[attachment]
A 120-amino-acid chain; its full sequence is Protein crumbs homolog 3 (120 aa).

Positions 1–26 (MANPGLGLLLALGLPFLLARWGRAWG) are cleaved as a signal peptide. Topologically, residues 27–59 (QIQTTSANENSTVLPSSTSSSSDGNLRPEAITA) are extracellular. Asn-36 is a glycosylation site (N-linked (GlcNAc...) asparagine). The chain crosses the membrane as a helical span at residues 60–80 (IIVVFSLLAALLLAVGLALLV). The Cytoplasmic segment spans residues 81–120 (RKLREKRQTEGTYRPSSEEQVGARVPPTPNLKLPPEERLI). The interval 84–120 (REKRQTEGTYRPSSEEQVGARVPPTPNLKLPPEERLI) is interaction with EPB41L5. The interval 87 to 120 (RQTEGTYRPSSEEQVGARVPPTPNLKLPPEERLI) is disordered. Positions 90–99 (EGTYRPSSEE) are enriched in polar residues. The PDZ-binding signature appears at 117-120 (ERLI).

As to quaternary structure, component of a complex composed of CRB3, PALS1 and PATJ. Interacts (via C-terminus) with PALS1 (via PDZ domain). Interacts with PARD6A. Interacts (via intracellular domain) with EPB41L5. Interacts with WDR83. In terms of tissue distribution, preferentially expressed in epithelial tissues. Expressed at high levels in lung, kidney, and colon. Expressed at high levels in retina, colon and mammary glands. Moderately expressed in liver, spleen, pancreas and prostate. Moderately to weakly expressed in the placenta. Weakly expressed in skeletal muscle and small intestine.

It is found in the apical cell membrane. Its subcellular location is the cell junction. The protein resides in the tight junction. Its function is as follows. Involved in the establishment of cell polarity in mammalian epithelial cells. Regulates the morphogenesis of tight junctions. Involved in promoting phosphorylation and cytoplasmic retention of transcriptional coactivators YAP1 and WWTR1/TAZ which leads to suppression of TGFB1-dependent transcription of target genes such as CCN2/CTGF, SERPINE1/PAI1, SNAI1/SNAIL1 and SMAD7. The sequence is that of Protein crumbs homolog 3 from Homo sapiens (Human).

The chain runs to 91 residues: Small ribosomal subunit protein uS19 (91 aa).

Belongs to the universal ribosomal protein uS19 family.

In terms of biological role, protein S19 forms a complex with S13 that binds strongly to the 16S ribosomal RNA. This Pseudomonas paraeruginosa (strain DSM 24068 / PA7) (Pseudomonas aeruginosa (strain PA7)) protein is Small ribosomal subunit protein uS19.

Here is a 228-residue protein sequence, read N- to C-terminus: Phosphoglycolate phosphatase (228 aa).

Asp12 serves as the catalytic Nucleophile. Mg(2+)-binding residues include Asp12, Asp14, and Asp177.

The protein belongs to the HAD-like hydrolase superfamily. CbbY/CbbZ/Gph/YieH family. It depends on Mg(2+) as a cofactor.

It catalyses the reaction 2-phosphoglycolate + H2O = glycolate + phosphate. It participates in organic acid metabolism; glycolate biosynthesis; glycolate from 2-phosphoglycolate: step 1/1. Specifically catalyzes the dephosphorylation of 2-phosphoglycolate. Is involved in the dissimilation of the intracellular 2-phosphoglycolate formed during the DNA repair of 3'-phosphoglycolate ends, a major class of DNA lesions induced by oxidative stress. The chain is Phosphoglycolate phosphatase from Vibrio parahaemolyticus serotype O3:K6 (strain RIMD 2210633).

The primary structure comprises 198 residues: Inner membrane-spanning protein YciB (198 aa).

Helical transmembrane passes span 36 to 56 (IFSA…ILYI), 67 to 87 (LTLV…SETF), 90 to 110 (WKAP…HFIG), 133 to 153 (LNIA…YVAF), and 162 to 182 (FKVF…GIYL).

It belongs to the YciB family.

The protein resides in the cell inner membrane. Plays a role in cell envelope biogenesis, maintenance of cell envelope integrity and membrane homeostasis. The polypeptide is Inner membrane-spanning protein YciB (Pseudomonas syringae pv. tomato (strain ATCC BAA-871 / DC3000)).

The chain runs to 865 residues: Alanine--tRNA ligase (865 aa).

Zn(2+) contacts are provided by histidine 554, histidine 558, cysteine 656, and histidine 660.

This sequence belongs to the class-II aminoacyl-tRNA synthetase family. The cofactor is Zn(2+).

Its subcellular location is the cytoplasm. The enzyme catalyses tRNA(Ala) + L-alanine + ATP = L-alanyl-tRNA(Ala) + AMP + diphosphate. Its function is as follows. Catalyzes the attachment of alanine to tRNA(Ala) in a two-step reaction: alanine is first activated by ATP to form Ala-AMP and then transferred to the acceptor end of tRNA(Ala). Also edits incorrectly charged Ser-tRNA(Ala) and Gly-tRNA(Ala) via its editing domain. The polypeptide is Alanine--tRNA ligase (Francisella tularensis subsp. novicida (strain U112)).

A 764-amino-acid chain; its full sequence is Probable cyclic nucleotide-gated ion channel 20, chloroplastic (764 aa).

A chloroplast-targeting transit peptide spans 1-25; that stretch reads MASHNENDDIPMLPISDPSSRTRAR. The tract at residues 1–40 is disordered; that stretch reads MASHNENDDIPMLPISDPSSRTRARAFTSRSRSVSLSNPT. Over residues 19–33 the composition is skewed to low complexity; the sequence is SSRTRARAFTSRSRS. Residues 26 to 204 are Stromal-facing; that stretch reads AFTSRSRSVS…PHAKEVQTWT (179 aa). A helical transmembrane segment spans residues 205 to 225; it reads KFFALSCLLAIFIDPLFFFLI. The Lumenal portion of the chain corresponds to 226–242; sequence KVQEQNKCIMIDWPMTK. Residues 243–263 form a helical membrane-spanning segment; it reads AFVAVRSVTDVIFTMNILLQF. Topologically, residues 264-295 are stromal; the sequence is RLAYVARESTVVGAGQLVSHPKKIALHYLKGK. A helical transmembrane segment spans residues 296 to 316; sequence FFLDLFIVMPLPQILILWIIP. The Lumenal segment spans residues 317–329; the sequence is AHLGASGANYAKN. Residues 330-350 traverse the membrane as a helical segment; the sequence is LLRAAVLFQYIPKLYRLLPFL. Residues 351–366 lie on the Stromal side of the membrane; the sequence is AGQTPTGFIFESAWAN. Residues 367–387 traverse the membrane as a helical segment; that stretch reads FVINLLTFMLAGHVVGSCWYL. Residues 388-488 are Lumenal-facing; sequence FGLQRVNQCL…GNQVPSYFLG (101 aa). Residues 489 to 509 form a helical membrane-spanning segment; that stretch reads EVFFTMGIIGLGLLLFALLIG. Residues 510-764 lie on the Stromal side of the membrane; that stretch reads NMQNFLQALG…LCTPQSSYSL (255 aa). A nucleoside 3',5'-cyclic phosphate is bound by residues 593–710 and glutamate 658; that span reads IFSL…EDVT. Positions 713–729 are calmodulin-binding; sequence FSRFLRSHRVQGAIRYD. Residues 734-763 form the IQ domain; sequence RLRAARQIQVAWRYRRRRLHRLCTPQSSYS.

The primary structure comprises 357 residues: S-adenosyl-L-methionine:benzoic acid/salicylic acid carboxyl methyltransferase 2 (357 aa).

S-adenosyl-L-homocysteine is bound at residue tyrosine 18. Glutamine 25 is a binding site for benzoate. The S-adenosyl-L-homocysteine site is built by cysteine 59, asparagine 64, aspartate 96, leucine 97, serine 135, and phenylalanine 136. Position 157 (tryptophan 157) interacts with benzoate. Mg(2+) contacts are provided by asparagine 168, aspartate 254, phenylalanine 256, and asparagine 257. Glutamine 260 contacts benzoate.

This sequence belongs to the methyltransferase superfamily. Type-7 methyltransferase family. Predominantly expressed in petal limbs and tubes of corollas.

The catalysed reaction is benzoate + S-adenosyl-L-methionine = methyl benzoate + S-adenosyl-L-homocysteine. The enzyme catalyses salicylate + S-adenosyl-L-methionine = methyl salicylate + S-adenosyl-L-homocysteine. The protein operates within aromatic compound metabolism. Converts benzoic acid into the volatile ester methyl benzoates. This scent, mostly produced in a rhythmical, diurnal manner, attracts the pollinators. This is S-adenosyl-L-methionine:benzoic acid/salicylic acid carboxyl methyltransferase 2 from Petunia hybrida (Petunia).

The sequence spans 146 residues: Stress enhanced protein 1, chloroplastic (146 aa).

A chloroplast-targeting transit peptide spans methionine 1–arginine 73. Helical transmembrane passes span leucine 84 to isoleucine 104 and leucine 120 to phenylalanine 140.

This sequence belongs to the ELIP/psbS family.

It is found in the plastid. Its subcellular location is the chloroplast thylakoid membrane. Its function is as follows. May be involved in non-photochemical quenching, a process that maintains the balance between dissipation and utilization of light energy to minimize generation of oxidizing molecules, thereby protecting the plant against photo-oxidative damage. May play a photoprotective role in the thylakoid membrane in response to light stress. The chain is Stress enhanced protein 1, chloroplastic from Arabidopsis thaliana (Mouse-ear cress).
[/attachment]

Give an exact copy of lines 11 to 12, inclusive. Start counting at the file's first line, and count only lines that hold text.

It catalyses the reaction 2-phosphoglycolate + H2O = glycolate + phosphate. It participates in organic acid metabolism; glycolate biosynthesis; glycolate from 2-phosphoglycolate: step 1/1. Specifically catalyzes the dephosphorylation of 2-phosphoglycolate. Is involved in the dissimilation of the intracellular 2-phosphoglycolate formed during the DNA repair of 3'-phosphoglycolate ends, a major class of DNA lesions induced by oxidative stress. The chain is Phosphoglycolate phosphatase from Vibrio parahaemolyticus serotype O3:K6 (strain RIMD 2210633).

The primary structure comprises 198 residues: Inner membrane-spanning protein YciB (198 aa).